Preparing ECMWF’s Integrated Forecast System (IFS) weather forecast model for Exascale

Authors: George Mozdzynski, ECMWF. Mats Hamrud, ECMWF. Nils Wedi, ECMWF.  Jens Doleschal, TUD. Harvey Richardson, Cray.

Today, the European Centre for Medium-Range Weather Forecasts (ECMWF) runs its world leading 16 km global T1279 operational weather forecast model using 1,536 cores of an IBM Power6 system located at its headquarters in Reading, UK.

By 2025 ECMWF expects to be running a 2.5 km global forecast model on an exascale system that should be available, and hopefully affordable, by then.  To achieve this would require IFS to run efficiently on about 1000 times the number of cores it uses today.  Nothing like a challenge!

But can this be done?  Well the good news is that ECMWF, working within the CRESTA project, has already demonstrated IFS running a 10 km global model efficiently on over 50,000 cores of HECToR, the UK’s national HPC resource and a CRAY XE6 based at EPCC, UK.  Of course, getting to over a million cores remains a formidable challenge, and many scalability improvements have yet to be implemented.

CRESTA has been essential for the above IFS achievement as it brings together partners such as CRAY, with their experience in PGAS languages, and Technische Universität Dresden, providing exascale enhancements to their profiling tool vampir, just to mention two of the partners in the project.

Now the technical bit.  Within CRESTA, ECMWF is exploring the use of Fortran2008 coarrays; in particular, it is possibly the first time that coarrays have been used in a world leading production application within the context of OpenMP parallel regions.  The purpose of these optimisations is primarily to allow the overlap of computation and communication, and further, in the semi-Lagrangian advection scheme, to reduce the volume of the data communicated by removing the need for a constant width halo for computing the trajectory of particles of air backwards in time.  The importance of this research is such that if these developments are successful, then the IFS model can continue to use the spectral method to 2025 and beyond for the currently planned model resolutions on an exascale sized system.  This research is further significant as the techniques used should be applicable to other hybrid MPI/OpenMP codes with the potential to overlap computation and communication.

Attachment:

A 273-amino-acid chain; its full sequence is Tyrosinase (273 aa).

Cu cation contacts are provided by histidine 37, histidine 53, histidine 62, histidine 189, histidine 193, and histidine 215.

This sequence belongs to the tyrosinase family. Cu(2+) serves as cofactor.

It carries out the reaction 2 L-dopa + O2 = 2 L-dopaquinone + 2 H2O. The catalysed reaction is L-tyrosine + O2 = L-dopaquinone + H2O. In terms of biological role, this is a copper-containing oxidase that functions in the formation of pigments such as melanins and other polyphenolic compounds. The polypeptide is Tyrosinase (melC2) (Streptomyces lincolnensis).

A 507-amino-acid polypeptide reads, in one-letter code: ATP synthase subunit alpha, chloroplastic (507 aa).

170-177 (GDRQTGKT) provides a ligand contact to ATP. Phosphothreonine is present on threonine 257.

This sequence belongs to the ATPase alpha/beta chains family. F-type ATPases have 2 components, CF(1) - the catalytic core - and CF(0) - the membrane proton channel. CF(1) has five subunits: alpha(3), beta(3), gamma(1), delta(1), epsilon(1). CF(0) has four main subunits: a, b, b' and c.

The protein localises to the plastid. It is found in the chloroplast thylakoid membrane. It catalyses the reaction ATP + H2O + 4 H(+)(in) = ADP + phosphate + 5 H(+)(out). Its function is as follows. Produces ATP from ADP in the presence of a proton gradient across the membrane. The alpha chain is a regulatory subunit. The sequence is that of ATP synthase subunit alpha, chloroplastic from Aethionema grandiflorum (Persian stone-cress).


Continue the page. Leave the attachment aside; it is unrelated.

In a nutshell, IFS is a spectral, semi-implicit, semi-Lagrangian weather prediction code, where model data exists in three spaces, namely, grid-point, Fourier and spectral space.  In a single time-step, data is transposed between these spaces so that the respective grid-point, Fourier and spectral computations are independent over two of the three co-ordinate directions in each space.  Fourier transforms are performed between grid-point and Fourier space, and Legendre transforms are performed between Fourier and spectral space.

At ECMWF, this same model is used in an Ensemble Prediction System (EPS) suite where today 51 models are run at lower resolution with perturbed input conditions to provide probabilistic information to complement the accuracy of the high resolution deterministic forecast.

The EPS suite is a perfect candidate to run on future exascale systems, with each ensemble member being independent of other such jobs.  Increase the number of members and their resolution, and we have the potential to fill an exascale system having an estimated 100 million cores.  Hopefully by 2025, a more affordable ($20M) system will have 10 million cores.  Even with these huge core counts there will always be a need for a high resolution deterministic forecast which is more challenging to scale than an EPS suite, and the reason for ECMWF’s focus in the CRESTA project.